Newly Published
Critical Care Medicine  |   November 2018
Low Incidence of Biphasic Allergic Reactions in Patients Admitted to Intensive Care after Anaphylaxis
Author Notes
  • From the Danish Anesthesia Allergy Centre, Allergy Clinic, Department of Dermatology and Allergy, Gentofte Hospital, Hellerup (S.H., S.V., S.E., L.H.G.); the Department of Intensive Care, Herlev Hospital, Herlev (P.S-J.); the Department of Intensive Care, Rigshospitalet, University of Copenhagen, København (A.P.); the Department of Intensive Care, Nordsjællands Hospital, Hillerød (M.H.B.); the Department of Intensive Care, Hvidovre Hospital, Hvidovre (P.C.); and the Department of Intensive Care, Bispebjerg Hospital, København (K.T.), Denmark.
  • Abstract presented at the Danish Society for Anesthesiology and Intensive Care Medicine Annual Meeting, Copenhagen, Denmark, November 10, 2016.
    Abstract presented at the Danish Society for Anesthesiology and Intensive Care Medicine Annual Meeting, Copenhagen, Denmark, November 10, 2016.×
  • Submitted for publication April 3, 2018. Accepted for publication October 1, 2018.
    Submitted for publication April 3, 2018. Accepted for publication October 1, 2018.×
  • Correspondence: Address correspondence to Dr. Højlund: Danish Anesthesia Allergy Centre, Allergy Clinic, Department of Dermatology and Allergy, Gentofte Hospital, Kildegårds vej 28, 2900 Hellerup, Denmark. Sofie.hojlund@gmail.com. Information on purchasing reprints may be found at www.anesthesiology.org or on the masthead page at the beginning of this issue. Anesthesiology’s articles are made freely accessible to all readers, for personal use only, 6 months from the cover date of the issue.
Article Information
Critical Care Medicine / Critical Care
Critical Care Medicine   |   November 2018
Low Incidence of Biphasic Allergic Reactions in Patients Admitted to Intensive Care after Anaphylaxis
Anesthesiology Newly Published on November 5, 2018. doi:10.1097/ALN.0000000000002500
Anesthesiology Newly Published on November 5, 2018. doi:10.1097/ALN.0000000000002500
Abstract

Editor’s Perspective:

What We Already Know about This Topic:

  • Recurrent manifestations of anaphylaxis after treatment, termed biphasic reactions, are estimated to occur in 1 to 23% of reactions

  • However, little is known about the incidence, triggers, symp toms, and management of biphasic reactions

What This Article Tells Us That Is New:

  • In 83 cases of patients admitted to intensive care units in Denmark after anaphylaxis, suspected biphasic reactions occurred in 4 (4.8%) of patients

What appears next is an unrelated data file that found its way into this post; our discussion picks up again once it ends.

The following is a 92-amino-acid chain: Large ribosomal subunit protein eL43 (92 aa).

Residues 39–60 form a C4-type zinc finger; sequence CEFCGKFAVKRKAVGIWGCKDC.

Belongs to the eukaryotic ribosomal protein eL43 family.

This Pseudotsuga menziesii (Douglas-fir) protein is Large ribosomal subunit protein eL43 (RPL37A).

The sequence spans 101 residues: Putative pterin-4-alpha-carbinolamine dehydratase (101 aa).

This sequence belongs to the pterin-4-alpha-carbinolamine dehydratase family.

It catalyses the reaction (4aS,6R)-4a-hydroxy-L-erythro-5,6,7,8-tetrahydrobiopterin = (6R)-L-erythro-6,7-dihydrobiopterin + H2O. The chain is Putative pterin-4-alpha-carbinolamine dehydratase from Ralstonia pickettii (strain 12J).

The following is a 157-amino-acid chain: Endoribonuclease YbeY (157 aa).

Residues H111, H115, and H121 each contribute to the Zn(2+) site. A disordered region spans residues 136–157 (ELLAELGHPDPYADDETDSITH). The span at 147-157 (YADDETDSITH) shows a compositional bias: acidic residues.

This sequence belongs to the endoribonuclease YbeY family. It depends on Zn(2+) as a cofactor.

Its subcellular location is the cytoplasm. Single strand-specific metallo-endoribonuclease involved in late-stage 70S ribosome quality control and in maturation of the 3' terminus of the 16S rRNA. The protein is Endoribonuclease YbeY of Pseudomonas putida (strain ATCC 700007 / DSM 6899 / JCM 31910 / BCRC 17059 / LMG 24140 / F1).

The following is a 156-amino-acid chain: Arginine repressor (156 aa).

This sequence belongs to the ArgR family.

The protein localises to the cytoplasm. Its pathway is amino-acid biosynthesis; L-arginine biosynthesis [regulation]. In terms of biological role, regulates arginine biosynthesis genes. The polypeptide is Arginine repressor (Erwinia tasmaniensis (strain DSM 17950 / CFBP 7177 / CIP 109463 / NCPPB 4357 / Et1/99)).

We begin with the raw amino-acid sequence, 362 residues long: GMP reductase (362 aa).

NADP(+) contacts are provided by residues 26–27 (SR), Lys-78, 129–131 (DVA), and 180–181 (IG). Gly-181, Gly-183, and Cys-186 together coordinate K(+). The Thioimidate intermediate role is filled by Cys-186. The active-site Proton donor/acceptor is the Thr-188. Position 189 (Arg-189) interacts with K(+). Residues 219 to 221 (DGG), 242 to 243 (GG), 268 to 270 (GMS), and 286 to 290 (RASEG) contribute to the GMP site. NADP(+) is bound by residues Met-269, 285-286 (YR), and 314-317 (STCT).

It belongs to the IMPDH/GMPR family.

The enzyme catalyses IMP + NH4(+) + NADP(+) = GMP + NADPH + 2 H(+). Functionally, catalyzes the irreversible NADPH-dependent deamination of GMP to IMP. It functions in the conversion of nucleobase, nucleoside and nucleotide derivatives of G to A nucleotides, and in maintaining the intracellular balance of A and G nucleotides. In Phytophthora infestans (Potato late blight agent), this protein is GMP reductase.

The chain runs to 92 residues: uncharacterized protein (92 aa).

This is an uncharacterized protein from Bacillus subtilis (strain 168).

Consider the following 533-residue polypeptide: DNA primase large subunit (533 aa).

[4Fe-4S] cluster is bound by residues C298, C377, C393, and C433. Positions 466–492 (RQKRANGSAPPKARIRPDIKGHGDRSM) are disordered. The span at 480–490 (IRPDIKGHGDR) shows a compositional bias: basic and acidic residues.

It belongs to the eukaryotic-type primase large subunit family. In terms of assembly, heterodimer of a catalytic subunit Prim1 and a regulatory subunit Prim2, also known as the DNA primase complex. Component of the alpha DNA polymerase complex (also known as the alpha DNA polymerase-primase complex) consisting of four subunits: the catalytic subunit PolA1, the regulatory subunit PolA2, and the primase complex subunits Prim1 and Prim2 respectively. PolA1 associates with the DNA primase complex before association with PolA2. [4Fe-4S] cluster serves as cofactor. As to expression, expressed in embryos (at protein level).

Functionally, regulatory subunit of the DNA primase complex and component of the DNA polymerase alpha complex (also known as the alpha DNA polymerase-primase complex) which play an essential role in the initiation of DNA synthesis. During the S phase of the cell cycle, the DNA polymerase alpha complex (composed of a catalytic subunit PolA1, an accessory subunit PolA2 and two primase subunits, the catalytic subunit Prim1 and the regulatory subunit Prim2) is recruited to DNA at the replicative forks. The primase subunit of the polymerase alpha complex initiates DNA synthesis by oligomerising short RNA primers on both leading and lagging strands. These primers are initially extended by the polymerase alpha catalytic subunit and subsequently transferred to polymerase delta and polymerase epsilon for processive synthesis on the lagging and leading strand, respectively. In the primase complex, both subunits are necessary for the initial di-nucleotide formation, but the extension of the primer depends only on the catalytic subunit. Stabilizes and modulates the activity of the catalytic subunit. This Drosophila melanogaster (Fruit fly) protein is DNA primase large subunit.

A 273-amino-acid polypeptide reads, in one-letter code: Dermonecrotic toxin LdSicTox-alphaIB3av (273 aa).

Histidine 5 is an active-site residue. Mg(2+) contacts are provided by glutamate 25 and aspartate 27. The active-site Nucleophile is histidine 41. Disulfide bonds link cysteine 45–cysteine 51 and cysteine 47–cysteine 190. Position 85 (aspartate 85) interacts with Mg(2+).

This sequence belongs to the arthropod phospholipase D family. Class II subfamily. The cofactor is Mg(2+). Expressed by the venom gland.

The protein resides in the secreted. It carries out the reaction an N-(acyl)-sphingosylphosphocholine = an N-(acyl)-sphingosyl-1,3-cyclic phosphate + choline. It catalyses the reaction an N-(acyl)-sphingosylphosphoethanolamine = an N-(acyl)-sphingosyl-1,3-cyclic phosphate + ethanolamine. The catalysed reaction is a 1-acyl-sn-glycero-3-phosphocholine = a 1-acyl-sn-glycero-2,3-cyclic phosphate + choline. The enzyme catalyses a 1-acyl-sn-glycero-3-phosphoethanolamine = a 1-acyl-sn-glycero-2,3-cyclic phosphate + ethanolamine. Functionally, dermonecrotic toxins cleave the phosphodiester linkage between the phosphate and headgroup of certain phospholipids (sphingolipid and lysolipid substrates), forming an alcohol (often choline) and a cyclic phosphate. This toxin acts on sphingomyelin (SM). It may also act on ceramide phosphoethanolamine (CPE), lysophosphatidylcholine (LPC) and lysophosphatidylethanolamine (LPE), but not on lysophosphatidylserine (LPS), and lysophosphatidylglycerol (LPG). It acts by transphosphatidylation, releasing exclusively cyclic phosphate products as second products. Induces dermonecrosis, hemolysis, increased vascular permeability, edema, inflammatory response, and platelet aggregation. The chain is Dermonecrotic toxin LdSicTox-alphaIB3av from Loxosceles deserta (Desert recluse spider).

• The incidence of biphasic reactions was low, 3 out of 4 were considered possible, and only 1 considered a probable biphasic allergic reaction

Background: Biphasic allergic reactions—recurrence of allergy symptoms after a symptom-free period—are reported to occur in 1 to 23% of allergic reactions. Patients admitted to an intensive care unit after anaphylaxis potentially have more severe reactions and a higher risk of biphasic allergic reactions. The purpose of this study was to examine incidence, triggers, symptoms, and treatment of biphasic allergic reactions, in patients admitted to an intensive care unit.

Methods: Records of patients admitted to intensive care units with anaphylaxis from 2011 to 2014 were reviewed. Only patients with a reaction fulfilling internationally accepted criteria for anaphylaxis were included. Potential biphasic allergic reactions, defined as renewed allergy symptoms 1 to 72 h after initial symptoms had resolved, without further exposure to the trigger, were identified.

Results: A total of 83 cases of anaphylaxis were identified, and the most frequent triggers were medications (58 of 83 [70%]). Skin symptoms occurred in 69 (83%) cases, and circulatory and respiratory symptoms in 48 (58%) and 45 (54%) cases, respectively. In total, 82 (99%), 80 (96%), and 66 (80%) were treated with antihistamines, corticosteroids, and epinephrine, respectively. Only 10 patients presented with one or more relevant symptoms after the initial allergic reaction. Of these, three were possible, and one was a probable biphasic allergic reaction, giving a total incidence of 4 of 83 (4.8% [95% CI, 1.6 to 12.5]) or 1 of 83 (1.2% [95% CI, 0.1 to 7.46]), respectively. All cases were mild, presenting with skin symptoms only, occurring on average 14 h after initial reactions.

Conclusions: The authors observed a low incidence of biphasic reactions in patients admitted to an intensive care unit after anaphylaxis, at a rate equivalent to that reported in other patient groups.